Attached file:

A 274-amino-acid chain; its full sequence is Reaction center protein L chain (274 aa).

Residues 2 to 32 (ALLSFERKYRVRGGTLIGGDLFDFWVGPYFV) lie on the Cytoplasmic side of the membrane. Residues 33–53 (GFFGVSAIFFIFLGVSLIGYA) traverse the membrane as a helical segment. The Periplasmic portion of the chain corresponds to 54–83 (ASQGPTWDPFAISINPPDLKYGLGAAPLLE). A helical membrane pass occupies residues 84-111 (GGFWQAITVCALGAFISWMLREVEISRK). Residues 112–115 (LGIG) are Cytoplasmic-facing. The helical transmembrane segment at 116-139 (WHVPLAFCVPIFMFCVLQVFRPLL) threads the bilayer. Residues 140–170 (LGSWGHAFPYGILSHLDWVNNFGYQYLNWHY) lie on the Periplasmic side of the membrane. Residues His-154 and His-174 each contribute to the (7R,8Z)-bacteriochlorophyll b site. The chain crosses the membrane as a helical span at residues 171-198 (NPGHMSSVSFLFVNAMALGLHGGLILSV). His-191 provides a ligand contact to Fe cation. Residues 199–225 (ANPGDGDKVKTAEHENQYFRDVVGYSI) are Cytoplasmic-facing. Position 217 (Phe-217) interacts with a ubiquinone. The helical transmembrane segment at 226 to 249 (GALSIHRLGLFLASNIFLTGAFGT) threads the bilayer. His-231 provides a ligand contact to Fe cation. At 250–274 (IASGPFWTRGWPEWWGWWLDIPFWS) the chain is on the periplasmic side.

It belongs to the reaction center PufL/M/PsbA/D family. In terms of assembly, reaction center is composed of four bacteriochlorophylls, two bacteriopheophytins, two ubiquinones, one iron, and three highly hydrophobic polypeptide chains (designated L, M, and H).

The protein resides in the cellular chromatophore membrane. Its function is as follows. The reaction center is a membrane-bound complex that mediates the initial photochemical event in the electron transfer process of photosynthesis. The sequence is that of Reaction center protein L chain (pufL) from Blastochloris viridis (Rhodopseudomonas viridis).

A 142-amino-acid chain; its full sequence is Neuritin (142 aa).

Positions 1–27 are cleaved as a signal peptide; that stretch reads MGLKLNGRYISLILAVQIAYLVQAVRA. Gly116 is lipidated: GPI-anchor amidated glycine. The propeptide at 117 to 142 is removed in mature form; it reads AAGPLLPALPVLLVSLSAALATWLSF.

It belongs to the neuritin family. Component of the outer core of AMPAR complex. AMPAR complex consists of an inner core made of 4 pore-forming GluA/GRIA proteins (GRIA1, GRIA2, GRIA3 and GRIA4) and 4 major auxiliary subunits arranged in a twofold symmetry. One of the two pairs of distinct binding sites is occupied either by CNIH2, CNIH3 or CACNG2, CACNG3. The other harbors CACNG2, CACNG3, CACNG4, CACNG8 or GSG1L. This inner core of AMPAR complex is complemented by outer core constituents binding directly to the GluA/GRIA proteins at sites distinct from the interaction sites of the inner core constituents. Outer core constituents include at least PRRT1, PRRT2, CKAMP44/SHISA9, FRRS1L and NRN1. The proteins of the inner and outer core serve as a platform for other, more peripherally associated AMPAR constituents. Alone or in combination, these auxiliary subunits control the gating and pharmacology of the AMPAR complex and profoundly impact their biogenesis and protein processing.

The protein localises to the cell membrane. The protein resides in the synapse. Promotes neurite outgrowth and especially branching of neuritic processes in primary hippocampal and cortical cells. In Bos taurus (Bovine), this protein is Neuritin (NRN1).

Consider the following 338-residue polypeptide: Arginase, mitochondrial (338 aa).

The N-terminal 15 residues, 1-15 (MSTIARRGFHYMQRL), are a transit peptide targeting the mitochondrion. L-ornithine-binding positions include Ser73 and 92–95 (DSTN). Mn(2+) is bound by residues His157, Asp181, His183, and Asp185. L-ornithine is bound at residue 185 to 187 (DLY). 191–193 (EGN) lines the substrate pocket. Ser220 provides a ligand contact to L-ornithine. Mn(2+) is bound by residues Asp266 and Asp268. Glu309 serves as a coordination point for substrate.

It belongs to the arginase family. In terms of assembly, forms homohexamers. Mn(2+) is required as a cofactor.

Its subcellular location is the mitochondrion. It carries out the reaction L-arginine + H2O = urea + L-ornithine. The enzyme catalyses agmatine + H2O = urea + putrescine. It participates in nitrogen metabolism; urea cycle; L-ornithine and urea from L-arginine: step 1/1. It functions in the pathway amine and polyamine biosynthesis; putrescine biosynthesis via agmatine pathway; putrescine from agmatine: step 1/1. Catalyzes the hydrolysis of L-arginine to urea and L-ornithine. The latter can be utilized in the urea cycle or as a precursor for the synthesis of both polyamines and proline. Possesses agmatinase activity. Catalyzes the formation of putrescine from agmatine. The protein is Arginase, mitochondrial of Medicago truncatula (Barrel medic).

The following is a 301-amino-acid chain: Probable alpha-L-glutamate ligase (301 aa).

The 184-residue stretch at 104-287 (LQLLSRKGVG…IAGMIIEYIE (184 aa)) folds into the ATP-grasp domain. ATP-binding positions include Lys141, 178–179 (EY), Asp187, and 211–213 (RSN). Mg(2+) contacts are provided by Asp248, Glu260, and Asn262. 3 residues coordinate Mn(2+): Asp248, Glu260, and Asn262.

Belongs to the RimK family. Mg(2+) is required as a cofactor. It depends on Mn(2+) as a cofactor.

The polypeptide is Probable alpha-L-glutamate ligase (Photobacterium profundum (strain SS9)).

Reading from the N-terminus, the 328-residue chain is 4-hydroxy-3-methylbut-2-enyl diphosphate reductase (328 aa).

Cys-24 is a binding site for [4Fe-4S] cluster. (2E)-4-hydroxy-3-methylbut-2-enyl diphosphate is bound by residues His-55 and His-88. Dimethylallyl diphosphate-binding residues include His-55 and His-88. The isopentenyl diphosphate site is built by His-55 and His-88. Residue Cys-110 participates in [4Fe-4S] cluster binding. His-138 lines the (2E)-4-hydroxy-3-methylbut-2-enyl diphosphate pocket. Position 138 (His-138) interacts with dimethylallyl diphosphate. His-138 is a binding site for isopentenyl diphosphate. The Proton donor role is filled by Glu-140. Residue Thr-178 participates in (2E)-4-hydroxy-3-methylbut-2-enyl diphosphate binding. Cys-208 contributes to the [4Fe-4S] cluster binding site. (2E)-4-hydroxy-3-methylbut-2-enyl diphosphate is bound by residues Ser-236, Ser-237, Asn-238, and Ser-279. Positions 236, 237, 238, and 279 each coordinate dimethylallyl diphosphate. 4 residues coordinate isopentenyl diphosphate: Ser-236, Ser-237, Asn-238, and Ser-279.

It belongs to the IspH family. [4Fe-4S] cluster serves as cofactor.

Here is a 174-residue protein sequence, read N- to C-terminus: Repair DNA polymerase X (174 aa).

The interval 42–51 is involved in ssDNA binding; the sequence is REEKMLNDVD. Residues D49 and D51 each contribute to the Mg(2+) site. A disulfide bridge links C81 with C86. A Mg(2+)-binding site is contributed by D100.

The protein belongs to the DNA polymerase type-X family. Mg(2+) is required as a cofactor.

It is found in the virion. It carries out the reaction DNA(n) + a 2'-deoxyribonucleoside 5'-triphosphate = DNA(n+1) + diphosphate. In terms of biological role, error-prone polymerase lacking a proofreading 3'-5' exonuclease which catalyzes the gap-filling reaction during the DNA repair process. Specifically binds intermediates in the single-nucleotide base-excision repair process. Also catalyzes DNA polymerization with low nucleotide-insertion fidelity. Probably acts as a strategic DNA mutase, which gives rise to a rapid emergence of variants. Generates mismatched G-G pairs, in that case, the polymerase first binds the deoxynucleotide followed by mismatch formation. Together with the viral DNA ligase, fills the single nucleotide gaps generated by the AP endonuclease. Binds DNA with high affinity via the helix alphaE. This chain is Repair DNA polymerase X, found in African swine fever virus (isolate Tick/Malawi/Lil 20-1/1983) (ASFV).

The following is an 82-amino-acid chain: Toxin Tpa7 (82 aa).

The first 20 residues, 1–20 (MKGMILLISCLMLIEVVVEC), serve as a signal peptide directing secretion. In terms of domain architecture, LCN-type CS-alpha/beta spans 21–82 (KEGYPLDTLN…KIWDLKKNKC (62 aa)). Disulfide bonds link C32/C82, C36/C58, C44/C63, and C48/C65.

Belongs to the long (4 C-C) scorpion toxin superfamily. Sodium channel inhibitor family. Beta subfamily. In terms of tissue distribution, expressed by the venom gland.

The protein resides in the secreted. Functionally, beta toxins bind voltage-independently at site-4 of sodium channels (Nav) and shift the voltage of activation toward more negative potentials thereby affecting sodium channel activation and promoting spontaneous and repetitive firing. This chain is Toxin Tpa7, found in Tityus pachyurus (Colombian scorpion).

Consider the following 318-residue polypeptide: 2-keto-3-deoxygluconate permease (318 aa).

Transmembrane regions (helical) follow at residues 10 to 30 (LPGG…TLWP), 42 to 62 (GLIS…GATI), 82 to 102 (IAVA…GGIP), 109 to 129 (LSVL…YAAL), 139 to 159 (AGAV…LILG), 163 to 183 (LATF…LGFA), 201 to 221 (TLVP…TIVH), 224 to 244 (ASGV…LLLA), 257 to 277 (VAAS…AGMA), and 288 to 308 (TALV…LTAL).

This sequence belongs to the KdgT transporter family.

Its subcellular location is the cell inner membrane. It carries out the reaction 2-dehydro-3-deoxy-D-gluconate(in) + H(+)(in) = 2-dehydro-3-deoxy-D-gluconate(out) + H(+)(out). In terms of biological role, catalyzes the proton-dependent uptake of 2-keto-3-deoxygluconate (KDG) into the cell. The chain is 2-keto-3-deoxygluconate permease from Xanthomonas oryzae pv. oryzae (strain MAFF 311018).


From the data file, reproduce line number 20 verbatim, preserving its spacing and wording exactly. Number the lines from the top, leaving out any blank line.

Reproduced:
Here is a 174-residue protein sequence, read N- to C-terminus: Repair DNA polymerase X (174 aa).